Latin, inland.

Inland means 'inner estate', and was that part of the lord's lordship land which was exempt from paying tax. Normally this would be that part of a rural property farmed by the lord for his own profit, as opposed to the land of his peasants. Whether this tax emption was enjoyed by all landowners, or simply by those privileged by the Crown, is unclear and has long been debated.

The bulk of the references to inland occur in circuit 6, disproportionately in Lincolnshire. These circuit 6 references often equate inland with outliers, a distinct, if related meaning. Inland in its more typical sense was certainly more widely distributed than Domesday suggests, and probably existed in most parts of the country.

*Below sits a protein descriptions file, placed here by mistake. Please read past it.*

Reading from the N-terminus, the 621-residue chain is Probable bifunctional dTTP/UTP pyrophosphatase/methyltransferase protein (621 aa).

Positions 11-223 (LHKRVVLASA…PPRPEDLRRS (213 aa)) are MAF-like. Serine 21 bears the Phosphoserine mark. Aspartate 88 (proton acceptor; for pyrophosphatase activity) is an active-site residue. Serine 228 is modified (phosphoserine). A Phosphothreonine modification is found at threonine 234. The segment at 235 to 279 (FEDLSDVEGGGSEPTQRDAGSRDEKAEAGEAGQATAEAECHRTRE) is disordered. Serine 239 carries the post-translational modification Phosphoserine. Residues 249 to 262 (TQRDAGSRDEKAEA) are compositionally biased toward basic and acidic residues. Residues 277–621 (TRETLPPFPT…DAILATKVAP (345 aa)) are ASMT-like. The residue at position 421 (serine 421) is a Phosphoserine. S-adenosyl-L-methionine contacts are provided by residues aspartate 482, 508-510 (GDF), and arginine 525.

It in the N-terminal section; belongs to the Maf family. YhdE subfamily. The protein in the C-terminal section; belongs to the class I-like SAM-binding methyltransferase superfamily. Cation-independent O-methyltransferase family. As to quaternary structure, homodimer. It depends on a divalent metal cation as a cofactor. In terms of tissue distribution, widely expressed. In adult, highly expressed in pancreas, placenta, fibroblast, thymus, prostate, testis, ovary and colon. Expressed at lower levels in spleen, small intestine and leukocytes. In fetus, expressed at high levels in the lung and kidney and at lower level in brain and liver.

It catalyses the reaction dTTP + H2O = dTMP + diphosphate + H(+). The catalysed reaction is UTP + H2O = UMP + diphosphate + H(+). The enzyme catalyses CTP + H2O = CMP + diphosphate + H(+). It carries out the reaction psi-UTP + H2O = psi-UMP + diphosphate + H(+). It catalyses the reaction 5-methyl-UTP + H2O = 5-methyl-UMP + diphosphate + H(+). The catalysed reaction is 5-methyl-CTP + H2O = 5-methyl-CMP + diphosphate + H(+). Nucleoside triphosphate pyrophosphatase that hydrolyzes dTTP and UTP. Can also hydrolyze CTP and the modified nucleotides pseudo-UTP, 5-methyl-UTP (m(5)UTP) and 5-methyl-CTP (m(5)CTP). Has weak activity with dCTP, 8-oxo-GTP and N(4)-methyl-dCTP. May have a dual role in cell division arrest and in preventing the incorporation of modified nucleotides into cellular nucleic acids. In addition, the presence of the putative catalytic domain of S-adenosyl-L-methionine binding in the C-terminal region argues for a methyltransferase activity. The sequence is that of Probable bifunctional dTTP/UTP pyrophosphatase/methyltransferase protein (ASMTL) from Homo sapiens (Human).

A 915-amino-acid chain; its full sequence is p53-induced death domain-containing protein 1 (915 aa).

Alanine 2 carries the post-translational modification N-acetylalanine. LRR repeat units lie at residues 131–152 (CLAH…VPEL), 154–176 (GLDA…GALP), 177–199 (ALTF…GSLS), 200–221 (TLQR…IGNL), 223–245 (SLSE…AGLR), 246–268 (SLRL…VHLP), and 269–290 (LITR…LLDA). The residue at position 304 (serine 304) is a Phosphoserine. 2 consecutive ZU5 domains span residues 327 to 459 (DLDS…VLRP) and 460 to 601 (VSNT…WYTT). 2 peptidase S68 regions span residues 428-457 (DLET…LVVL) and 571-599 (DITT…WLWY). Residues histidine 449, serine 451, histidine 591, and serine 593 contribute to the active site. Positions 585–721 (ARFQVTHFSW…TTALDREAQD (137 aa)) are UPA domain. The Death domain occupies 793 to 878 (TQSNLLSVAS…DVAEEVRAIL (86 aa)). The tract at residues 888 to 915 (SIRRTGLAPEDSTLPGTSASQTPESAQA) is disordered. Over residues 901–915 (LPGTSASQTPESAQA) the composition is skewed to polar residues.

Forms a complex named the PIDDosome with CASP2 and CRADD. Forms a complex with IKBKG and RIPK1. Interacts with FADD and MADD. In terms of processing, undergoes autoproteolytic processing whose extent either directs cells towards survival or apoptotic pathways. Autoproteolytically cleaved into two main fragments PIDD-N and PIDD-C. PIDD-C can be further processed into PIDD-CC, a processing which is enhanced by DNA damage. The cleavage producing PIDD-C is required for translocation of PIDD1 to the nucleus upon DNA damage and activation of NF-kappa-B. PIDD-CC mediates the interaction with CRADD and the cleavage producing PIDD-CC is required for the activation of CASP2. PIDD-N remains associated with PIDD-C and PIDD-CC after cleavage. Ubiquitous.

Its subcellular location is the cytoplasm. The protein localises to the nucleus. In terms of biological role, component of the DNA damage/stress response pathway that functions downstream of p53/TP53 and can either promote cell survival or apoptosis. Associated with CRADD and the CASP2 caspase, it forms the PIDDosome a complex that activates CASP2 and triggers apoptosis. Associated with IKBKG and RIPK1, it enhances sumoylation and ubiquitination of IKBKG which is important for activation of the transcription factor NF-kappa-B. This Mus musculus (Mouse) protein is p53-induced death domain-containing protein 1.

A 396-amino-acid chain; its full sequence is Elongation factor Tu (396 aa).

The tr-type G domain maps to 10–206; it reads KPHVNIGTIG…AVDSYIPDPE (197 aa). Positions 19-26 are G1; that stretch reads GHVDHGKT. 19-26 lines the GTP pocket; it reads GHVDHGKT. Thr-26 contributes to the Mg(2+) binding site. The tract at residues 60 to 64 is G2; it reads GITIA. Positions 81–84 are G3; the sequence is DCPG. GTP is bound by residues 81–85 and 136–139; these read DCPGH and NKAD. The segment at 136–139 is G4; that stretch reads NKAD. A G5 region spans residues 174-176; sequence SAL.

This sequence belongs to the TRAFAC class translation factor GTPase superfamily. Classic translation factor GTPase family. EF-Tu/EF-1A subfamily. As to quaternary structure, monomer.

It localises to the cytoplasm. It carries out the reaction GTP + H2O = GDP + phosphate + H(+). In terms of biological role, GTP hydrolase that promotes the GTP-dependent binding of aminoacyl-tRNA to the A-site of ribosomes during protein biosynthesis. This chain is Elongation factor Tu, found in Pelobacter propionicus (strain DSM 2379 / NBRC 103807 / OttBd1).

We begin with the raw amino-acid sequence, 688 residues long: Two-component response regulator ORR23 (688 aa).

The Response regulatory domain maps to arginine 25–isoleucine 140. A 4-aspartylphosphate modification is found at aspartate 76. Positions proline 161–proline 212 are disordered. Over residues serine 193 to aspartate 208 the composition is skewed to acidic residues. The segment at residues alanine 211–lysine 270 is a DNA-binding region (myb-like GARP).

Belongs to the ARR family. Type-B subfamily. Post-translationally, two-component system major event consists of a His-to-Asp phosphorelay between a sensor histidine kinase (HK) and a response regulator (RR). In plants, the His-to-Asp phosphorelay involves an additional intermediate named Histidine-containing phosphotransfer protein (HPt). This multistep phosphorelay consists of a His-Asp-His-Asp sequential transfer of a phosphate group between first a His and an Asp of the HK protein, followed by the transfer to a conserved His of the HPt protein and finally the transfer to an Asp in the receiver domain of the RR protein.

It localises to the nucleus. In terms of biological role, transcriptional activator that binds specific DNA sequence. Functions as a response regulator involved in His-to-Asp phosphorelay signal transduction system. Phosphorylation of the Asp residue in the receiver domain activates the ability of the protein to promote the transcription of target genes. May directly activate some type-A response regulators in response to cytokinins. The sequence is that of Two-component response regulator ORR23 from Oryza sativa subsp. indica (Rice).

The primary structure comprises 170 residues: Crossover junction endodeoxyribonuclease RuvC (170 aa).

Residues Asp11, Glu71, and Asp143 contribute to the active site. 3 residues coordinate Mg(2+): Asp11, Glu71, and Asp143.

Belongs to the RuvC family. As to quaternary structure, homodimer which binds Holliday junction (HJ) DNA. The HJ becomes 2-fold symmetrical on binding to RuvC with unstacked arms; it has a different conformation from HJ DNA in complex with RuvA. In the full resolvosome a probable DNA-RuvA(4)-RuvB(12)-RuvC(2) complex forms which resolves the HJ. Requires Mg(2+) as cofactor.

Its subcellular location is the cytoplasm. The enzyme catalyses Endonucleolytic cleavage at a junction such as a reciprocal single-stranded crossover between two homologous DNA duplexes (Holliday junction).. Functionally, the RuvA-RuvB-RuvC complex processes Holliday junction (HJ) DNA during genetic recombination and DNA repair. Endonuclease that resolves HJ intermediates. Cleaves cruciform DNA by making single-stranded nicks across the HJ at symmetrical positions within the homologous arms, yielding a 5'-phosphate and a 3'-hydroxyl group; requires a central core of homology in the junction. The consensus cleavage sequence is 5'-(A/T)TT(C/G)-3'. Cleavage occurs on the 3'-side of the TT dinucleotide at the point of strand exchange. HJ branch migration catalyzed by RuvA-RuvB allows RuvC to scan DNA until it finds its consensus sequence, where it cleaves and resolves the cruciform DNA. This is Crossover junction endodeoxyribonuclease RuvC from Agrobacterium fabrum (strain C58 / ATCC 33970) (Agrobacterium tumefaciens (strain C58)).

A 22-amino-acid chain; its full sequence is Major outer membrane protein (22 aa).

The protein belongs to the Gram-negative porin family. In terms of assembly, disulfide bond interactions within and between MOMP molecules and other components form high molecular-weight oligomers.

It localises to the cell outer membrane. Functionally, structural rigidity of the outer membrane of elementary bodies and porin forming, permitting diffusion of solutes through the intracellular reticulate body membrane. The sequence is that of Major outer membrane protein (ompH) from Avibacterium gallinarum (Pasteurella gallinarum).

For more detail, see Paul Vinogradoff, English society in the eleventh century: essays in English medieval history (1908); F.M. Stenton, Types of manorial structure in the northern Danelaw (1910); and Rosamond Faith, The English peasantry and the growth of lordship (1997).